A Different View On Slavery
A Brief History Of Slavery
What is slavery?
According to Wikipedia slavery is any system in which principles of property law are applied to people, allowing individuals to own, buy and sell other individuals. Slaves do not have any rights and are bound to their owner and most of the time they participated in forced labour. It was often that slaves were punished or killed by their masters for no reason at all.
How far back can we trace slavery?
It is difficult to pinpoint exactly when slavery began as it dates from before written history. Scientists believe that for thousands of years slavery was practised by hunter groups in Africa.
During the Ancient era slavery gained popularity as cities grew and became more and more organized. Most notably slavery was practised in both Ancient Greece and Ancient Rome. There slaves were used as a forced working hand but also as Gladiators, sex slaves and other. Despite the popularity of slavery in that era the trading of slaves wasn't as popular. More often than not slavers looked for people who could make use of certain skills the slaves could offer. Becoming a slave back then was also largely due to birth in a slave family, being largely in debt or as a punishment for certain crimes. It is also worth noting that slaves at that time lived better than some of the peasants in the country, as they received good care, food and clothes.
Slavery was popular around the world up until the Middle ages when it was abandoned in most European countries but persisted in Eastern Europe, especially in the Ottoman Empire.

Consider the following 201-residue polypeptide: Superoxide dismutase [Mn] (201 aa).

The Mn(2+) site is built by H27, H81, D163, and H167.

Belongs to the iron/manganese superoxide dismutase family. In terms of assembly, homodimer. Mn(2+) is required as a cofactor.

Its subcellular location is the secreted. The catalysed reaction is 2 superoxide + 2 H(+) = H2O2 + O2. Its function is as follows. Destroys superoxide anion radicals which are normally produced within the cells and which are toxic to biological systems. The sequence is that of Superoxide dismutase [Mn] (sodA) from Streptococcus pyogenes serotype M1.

Slavery was also introduced to America in the early 17th century and was abandoned in 1863.
Unfortunately slavery continues to exist in some parts of the world today as it is estimated that around 40 million people live an enslaved life. Modern day slavery mostly includes people being forced to work against their will, be it force labour, prostitution, human trafficking and many more.
What Is Natural Slavery?
There have been examples of people trying to justify slavery in the past. Unlike those people, some great philosophers didn't try to justify slavery as a result of their own interests. They did it with the best possible intentions.
Natural slavery is the brainchild of the great philosopher Aristotle. His idea suggested that people were born in two kinds- slaves and non-slaves. The first were born to serve their master, whereas the latter were born rulers. He explained that natural slaves should be slaves under any circumstances, because they lacked some qualities. According to him they couldn't think properly and without their master they wouldn't know how to lead their life.
Natural slaves, according to the Greek philosopher, were living tools that were only capable of completing their given duties as they were mentally capable only of that.
And indeed the use made of slaves and of tame animals is not very different; for both with their bodies minister to the needs of life.
Who Supported Natural Slavery?
Aristotle was the first to present this idea to society, however he was not the last. Natural slavery was also supported by Plato and Homer who both ad similar views on the topic.
...nature herself intimates that it is just for the better to have more than the worse, the more powerful than the weaker; and in many ways she shows, among men as well as among animals, and indeed among whole cities and races, that justice consists in the superior ruling over and having more than the inferior.
Natural slavery was also brought up by some christian theologians such as St.Augustine. He suggested that slavery wasn't a natural occurrence but rather the result of human sin and the Fall of Man.
The prime cause, then, of slavery is sin, which brings man under the dominion of his fellow -- that which does not happen save by the judgment of God, with whom is no unrighteousness, and who knows how to award fit punishments to every variety of offence.
St Augustine, The City of God, 19:15
This content is accurate and true to the best of the author’s knowledge and is not meant to substitute for formal and individualized advice from a qualified professional.